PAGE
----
GP reported last week that hardest-hit outlier practices face average losses of over £162,000 over seven years, according to official data, but are still not guaranteed any support to cope with the cuts.
Now GPC has said practices are facing difficult staffing decisions as the April implementation of the cuts approaches. GPC chairman Dr Chaand Nagpaul has called on government ministers to take urgent action.
‘Ministers have to get a grip on this problem urgently given these funding reductions are just weeks away from being implemented’, he said.
‘We need to ensure no practice closes and that there is a coordinated approach to deal with this issue.’
The government had seriously misjudged the potential impact of its funding changes made in 2013/14 contract imposition, said Dr Nagpaul, which will see MPIG top-ups to core pay redistributed over seven years from April.
Around 65% of practices in England benefit from MPIG. The majority of practices are set to gain from the redistribution, but a small number of practices will be hit hard.
NHS England revealed to GP last week that 1,925 out of 4,517 GMS practices in England face an average annual loss over the next seven years from the cuts to correction factor payments.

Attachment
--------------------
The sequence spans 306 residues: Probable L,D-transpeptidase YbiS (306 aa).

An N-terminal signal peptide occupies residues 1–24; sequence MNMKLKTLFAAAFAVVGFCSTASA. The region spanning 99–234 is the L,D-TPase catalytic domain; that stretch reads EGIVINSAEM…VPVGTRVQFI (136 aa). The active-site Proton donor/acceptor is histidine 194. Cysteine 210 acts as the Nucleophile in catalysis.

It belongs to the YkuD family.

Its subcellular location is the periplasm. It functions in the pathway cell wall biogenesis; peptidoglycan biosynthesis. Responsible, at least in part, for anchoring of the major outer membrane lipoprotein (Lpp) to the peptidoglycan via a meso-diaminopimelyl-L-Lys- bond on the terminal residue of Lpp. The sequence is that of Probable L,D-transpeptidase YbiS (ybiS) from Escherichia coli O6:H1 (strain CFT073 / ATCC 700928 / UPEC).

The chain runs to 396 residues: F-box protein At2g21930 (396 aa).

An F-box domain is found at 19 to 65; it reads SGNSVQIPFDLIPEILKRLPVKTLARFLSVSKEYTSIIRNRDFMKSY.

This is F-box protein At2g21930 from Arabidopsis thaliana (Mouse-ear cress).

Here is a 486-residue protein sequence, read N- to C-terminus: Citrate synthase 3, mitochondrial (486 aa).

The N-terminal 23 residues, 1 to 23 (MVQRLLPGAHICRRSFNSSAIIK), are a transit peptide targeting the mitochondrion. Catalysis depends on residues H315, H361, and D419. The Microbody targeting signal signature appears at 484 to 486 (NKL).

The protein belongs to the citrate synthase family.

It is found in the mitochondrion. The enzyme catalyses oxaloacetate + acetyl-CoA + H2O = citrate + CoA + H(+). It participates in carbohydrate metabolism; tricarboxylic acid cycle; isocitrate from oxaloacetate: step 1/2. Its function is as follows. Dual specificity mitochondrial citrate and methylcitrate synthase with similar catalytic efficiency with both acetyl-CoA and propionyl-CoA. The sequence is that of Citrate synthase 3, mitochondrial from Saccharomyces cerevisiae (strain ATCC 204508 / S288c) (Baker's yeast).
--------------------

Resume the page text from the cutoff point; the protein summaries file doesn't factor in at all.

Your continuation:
Dr Nagpaul said the severe cuts facing the 98 outliers ‘could threaten their ability to remain open’.
The decision at the end of last year to hand responsibility for dealing with practices facing hardship to local area teams had not helped the situation, he added.
Advice issued by NHS England to area teams suggested smaller practices could be merged, federated, made more efficient through cost cutting, or that other contracting and commissioning solutions could be found.
Alongside new data released last week, NHS England said the list of outliers was ‘only a guide for area teams’, and there was ‘no guarantee that all practices on the list will receive support of other kinds’.
GPC released details of one practice under pressure from the cuts.
Dr Katharina Frey said she had been forced to think ‘very careful’ about how to replace senior staff at her rural Cumbrian practice.
Dr Frey, whose practice serves around 1,000 patients, said: ‘This situation will become even more pressurised when we lose the MPIG support that currently accounts for our around a third of our current core funding. We are already working at full capacity with declining resources: I just don’t know how we will cope with this additional financial blow.’